As an expert in handling and managing mosquito problems in Georgia, not a single day goes by when we aren’t asked about the potential threat of the mosquito-borne Zika virus. There are a lot of variables and unknowns, but let’s start with some basics, then work into what you can do to limit the threat to your family in your own backyard.

First of all, Zika has been known to science since 1947, and was long considered a jungle disease – there have been notable outbreaks in the 1950’s and 1980’s in Africa, but the disease was little-known anywhere else in the world. Obviously, that is changing, and we now see two distinct strains of the virus – the original African strain and an Asian version which is now well-documented in the Americas.

The classic sickness associated with the Zika virus is flu-like, and lasts for 7-10 days, but is rarely fatal. Again, all well-documented over the last 70 years.

The real issue, and the one that has forced us to take a closer look at Zika, and caused us all worry, is that now it appears that fetuses are negatively impacted in their development if the mother is infected while pregnant. The most notable issue? A condition called microcephaly that leads to retarded brain development and other cognition issues in the child. This has never been noted in other outbreaks, such as those in Africa and most recently, in Polynesia, but we are seeing it in Brazil. Scariest of all is that there does not seem to be a specific time in pregnancy when Zika is “worst” – the entire nine months seems to be critical.

Of huge concern is that all this information is coming at us while many of our own mosquitoes are in a dormant phase – it is simply too cold. As the spring weather arrives and leads to summer, we all look forward to enjoying our backyard again, and the effect that Zika will have in Georgia is still an unknown – except that it is already here – the first case was confirmed on February 3 by the Atlanta CDC. That brings us to at least 12 states that have seen it, and the threat in the southern U.S. is very real – you and I both know we have plenty of mosquitoes, even in the winter.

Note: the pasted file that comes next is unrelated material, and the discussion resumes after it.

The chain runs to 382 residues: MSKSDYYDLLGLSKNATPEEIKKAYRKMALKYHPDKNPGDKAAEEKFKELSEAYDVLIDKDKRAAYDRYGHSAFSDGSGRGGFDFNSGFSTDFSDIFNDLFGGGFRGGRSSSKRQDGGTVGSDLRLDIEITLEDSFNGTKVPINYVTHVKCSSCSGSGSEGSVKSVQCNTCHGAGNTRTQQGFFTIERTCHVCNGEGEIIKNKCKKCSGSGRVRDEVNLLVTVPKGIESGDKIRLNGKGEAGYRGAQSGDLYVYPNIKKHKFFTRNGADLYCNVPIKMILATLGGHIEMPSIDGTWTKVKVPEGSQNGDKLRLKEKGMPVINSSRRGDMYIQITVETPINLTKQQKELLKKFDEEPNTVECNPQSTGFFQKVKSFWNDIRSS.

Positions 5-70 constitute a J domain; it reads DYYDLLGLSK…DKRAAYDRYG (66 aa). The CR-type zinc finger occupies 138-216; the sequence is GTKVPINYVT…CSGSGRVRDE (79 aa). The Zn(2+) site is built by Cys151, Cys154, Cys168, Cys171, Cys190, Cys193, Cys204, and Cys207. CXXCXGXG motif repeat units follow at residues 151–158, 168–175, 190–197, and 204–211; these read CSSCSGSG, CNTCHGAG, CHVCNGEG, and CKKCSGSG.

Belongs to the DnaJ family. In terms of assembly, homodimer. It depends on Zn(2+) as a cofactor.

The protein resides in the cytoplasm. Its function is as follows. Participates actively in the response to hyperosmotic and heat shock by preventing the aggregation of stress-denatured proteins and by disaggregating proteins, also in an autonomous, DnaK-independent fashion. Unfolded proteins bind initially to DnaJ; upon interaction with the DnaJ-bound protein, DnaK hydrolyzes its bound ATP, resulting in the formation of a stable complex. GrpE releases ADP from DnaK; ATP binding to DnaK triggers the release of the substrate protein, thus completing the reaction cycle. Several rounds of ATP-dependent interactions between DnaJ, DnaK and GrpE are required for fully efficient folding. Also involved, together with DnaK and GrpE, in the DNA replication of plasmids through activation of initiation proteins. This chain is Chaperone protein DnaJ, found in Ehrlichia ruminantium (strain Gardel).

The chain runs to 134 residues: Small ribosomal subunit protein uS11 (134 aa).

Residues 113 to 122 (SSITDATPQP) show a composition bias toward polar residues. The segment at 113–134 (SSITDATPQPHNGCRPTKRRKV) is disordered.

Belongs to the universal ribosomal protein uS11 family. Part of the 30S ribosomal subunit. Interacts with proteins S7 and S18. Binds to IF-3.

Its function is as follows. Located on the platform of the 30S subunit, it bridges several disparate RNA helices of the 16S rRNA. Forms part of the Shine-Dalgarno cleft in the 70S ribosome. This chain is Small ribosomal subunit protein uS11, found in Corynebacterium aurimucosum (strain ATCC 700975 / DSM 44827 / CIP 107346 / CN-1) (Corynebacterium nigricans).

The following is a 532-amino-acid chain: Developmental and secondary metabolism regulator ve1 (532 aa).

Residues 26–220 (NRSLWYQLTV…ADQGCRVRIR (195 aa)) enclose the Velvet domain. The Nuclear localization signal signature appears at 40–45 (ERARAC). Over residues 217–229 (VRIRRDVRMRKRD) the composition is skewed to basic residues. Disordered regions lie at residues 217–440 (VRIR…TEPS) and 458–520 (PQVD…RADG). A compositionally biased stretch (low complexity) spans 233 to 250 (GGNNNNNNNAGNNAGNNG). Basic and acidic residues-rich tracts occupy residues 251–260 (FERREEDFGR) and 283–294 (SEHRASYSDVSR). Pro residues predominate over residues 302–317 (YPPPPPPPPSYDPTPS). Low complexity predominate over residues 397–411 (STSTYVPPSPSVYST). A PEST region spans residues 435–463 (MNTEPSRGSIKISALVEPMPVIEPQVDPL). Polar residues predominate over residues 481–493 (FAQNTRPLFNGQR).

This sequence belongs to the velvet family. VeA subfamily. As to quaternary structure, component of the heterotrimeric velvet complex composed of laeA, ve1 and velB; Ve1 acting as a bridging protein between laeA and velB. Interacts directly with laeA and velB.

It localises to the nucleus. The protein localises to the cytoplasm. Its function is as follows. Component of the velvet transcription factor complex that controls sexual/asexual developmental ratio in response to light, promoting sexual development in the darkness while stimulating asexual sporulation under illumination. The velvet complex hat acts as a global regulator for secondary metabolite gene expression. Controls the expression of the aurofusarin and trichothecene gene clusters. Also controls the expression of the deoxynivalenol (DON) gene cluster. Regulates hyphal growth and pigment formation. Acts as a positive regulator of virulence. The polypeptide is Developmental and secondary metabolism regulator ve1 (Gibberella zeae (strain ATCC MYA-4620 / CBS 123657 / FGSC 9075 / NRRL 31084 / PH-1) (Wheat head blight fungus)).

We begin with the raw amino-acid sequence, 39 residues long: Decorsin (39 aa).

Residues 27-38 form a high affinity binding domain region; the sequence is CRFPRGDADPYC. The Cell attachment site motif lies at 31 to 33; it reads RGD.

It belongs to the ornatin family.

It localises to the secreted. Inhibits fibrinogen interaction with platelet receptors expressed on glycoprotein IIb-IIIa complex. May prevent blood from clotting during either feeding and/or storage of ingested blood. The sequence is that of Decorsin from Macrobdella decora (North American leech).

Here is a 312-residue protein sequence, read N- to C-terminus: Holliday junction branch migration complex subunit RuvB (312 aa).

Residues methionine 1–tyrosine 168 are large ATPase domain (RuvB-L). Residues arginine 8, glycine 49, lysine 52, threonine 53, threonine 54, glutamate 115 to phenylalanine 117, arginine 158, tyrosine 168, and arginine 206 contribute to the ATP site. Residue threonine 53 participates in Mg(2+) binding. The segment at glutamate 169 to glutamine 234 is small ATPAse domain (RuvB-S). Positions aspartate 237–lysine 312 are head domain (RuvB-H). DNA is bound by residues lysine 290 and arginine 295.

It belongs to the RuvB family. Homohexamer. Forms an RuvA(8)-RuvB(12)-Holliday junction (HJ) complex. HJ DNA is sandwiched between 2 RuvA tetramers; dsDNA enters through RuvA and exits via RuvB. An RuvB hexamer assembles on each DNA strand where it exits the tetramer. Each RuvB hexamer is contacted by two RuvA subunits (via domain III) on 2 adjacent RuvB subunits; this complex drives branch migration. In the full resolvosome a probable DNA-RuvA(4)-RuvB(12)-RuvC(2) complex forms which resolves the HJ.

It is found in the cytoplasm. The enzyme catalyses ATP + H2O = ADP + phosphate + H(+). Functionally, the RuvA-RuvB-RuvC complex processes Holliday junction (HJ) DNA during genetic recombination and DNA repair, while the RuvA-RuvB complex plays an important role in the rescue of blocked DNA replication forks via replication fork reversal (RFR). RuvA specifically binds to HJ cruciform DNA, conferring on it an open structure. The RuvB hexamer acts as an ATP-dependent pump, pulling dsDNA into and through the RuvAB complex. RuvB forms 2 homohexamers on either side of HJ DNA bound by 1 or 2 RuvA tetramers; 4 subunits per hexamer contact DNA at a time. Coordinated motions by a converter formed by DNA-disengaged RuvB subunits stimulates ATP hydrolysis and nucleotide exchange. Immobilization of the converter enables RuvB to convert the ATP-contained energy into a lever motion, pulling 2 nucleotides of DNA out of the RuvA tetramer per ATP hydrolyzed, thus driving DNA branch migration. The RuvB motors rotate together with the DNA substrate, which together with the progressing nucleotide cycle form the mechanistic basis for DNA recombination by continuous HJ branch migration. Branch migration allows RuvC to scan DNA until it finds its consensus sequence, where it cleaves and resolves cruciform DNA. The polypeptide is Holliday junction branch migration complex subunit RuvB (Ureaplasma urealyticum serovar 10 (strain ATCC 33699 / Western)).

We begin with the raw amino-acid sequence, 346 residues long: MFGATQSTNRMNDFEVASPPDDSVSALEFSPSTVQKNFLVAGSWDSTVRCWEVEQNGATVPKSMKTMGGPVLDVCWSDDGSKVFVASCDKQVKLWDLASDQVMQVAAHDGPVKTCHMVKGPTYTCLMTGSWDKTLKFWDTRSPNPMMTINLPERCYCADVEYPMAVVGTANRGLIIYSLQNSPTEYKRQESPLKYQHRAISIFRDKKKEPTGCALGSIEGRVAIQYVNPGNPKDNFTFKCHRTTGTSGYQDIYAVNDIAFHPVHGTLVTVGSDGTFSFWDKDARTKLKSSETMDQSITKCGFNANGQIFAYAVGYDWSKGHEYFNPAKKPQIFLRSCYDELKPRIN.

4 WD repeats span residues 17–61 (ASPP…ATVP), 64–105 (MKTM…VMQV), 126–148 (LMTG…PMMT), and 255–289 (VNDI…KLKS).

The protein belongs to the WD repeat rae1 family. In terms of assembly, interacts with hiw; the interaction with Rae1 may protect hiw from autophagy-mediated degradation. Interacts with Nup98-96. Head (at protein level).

Of course, you need not look too far to hear the conspiracy theorists blame everything from industrial pollution to insecticides, but the fact remains: the virus can be passed by mosquitoes as well as through intimate contact. All the evidence we have suggests that mosquitoes help to spread the virus, and it appears that women who contract the virus while pregnant have a much higher chance of giving birth to a child with microcephaly. There are, as of this writing, over thirty countries with travel limitations in place regarding the Zika virus.

So what do you really need to worry about?

Simply put, if you don’t have mosquitoes, you don’t have a Zika virus (yes, there is still that passing contact between consensual adults, but the vast majority of the cases are directly linked to mosquitoes). There are dozens of species of mosquito that live in Georgia, but the rules for handling them are all the same – the larvae need standing water to grow, so make sure that you don’t have buckets, old tires, and other items that routinely collect this – like the kiddie pool in the backyard.

At this time, the only carriers of the virus have been the Aedes family of mosquitoes, but, of course, we have them here. They are one of the most common types of mosquito encountered in Georgia. Our solution? Zero Mosquito and one of our many custom treatment options to take back your yard. Due to the high risk of birth defects being linked to the virus, we feel that the most important step is to keep the threat out of your yard completely until such time as we are all able to learn more about the virus and its impact on the unborn.